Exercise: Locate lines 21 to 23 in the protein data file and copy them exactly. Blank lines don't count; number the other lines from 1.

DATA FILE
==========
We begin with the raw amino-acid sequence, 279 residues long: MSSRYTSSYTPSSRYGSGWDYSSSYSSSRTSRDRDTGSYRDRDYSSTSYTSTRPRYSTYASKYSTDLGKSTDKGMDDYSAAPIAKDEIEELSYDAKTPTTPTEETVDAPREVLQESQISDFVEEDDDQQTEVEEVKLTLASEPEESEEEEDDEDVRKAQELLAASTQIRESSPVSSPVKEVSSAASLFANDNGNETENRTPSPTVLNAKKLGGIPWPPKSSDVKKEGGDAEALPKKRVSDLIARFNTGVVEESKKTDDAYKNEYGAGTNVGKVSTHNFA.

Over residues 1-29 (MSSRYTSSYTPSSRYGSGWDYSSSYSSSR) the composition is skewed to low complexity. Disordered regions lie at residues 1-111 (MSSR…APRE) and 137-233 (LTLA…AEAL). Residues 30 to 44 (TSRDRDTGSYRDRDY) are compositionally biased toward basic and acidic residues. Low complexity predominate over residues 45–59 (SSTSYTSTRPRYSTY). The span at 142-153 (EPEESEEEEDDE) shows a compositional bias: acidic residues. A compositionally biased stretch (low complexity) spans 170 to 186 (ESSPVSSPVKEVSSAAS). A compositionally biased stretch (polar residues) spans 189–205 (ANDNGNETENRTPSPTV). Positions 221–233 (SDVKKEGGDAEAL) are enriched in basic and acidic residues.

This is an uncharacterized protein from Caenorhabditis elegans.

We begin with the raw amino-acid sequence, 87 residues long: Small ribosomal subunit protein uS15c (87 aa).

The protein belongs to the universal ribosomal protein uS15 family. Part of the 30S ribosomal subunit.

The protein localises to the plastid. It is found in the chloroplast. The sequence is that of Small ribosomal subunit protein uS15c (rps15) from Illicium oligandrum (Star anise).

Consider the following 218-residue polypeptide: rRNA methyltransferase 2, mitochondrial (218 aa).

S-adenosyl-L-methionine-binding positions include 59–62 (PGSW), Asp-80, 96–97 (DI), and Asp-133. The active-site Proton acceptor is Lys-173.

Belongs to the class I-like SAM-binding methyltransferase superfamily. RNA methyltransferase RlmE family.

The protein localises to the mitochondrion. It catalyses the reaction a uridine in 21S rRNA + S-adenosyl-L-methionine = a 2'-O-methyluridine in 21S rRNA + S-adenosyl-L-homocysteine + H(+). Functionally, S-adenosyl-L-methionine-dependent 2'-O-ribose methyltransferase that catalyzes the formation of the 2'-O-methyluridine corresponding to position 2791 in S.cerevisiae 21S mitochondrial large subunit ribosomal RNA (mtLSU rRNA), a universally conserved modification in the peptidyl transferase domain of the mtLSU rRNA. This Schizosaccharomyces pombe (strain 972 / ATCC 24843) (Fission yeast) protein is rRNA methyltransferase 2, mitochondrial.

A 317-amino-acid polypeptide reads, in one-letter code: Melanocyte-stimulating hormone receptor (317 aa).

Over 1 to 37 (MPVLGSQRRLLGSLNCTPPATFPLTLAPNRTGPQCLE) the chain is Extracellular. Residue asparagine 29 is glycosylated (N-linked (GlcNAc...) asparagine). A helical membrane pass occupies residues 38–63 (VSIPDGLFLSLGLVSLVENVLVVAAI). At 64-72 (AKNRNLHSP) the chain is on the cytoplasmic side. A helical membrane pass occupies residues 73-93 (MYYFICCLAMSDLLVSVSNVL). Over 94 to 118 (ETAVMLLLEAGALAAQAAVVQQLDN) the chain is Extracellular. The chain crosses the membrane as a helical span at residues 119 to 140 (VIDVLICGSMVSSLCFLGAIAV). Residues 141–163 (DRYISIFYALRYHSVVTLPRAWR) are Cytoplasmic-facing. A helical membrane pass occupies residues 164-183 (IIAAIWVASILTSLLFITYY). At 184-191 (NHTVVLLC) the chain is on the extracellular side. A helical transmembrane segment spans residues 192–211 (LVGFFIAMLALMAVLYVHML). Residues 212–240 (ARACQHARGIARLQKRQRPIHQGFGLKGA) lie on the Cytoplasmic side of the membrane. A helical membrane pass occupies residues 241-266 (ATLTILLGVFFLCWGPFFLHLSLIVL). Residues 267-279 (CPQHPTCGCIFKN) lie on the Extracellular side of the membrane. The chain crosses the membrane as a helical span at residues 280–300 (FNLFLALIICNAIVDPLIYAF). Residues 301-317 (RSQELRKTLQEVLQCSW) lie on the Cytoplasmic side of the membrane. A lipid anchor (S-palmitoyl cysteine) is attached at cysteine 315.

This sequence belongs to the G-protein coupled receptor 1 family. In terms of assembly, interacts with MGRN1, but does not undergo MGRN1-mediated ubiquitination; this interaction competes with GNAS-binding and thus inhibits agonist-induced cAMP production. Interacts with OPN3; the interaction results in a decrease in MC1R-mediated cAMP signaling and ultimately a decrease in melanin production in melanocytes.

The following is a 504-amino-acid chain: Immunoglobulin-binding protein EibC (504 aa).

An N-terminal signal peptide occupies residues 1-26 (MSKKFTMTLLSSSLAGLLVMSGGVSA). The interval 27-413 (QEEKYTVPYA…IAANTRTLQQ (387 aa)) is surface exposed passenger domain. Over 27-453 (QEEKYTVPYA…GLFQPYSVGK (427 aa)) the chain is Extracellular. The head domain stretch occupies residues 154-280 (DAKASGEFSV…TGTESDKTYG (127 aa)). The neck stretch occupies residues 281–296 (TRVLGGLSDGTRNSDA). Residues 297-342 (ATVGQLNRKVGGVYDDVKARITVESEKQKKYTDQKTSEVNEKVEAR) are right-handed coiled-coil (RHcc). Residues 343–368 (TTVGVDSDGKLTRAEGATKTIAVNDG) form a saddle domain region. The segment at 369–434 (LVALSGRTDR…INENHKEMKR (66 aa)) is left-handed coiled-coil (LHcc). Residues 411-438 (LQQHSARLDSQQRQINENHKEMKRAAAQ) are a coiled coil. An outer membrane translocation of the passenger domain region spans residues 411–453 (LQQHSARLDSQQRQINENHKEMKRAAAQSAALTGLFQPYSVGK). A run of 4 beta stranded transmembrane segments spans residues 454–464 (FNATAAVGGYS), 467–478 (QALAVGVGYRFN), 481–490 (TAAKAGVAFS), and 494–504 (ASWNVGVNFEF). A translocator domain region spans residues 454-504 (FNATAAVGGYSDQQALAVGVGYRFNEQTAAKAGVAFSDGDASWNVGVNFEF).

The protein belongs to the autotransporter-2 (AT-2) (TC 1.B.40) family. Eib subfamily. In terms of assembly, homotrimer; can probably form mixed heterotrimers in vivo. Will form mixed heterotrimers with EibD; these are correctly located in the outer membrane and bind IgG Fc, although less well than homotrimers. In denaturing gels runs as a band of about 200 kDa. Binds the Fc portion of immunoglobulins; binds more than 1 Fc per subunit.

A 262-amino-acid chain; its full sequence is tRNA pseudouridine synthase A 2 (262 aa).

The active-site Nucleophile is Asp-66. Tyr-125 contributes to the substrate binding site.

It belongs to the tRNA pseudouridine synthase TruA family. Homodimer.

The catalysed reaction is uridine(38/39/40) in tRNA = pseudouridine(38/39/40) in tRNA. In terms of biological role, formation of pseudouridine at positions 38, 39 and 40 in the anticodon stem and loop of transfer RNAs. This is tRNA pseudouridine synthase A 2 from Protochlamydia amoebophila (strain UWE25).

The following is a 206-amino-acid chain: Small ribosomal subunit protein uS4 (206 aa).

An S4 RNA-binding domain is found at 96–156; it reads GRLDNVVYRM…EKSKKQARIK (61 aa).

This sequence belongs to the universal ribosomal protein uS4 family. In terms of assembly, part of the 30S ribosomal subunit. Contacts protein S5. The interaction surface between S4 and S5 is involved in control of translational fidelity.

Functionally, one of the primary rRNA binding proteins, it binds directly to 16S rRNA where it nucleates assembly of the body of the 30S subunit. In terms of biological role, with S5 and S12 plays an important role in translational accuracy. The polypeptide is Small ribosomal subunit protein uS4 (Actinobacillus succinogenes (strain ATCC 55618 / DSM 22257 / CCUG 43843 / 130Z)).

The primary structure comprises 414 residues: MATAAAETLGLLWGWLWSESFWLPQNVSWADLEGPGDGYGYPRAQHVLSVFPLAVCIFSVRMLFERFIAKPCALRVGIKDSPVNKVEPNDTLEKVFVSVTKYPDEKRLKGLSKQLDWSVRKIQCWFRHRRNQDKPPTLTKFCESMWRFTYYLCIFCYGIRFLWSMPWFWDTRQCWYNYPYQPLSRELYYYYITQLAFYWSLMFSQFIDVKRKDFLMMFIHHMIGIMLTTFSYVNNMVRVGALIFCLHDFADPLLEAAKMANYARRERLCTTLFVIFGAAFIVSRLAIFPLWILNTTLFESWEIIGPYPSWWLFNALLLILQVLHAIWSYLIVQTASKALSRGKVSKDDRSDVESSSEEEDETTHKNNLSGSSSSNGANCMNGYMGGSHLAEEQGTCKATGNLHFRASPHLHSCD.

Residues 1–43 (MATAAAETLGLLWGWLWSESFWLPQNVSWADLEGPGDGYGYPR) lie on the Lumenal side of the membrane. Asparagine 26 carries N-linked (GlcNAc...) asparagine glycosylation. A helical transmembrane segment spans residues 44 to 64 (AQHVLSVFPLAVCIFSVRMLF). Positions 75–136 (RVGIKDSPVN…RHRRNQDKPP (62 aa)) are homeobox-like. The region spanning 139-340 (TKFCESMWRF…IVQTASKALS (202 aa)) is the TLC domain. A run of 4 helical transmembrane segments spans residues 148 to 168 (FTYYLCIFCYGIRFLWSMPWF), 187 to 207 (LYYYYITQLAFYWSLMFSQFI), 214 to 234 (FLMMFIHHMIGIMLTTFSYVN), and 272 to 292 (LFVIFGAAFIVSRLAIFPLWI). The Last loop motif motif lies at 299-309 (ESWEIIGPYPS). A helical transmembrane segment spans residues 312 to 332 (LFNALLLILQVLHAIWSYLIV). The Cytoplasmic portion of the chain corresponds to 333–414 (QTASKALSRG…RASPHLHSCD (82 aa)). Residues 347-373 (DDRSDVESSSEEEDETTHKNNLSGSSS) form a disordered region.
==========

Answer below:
The following is a 206-amino-acid chain: Small ribosomal subunit protein uS4 (206 aa).

An S4 RNA-binding domain is found at 96–156; it reads GRLDNVVYRM…EKSKKQARIK (61 aa).

This sequence belongs to the universal ribosomal protein uS4 family. In terms of assembly, part of the 30S ribosomal subunit. Contacts protein S5. The interaction surface between S4 and S5 is involved in control of translational fidelity.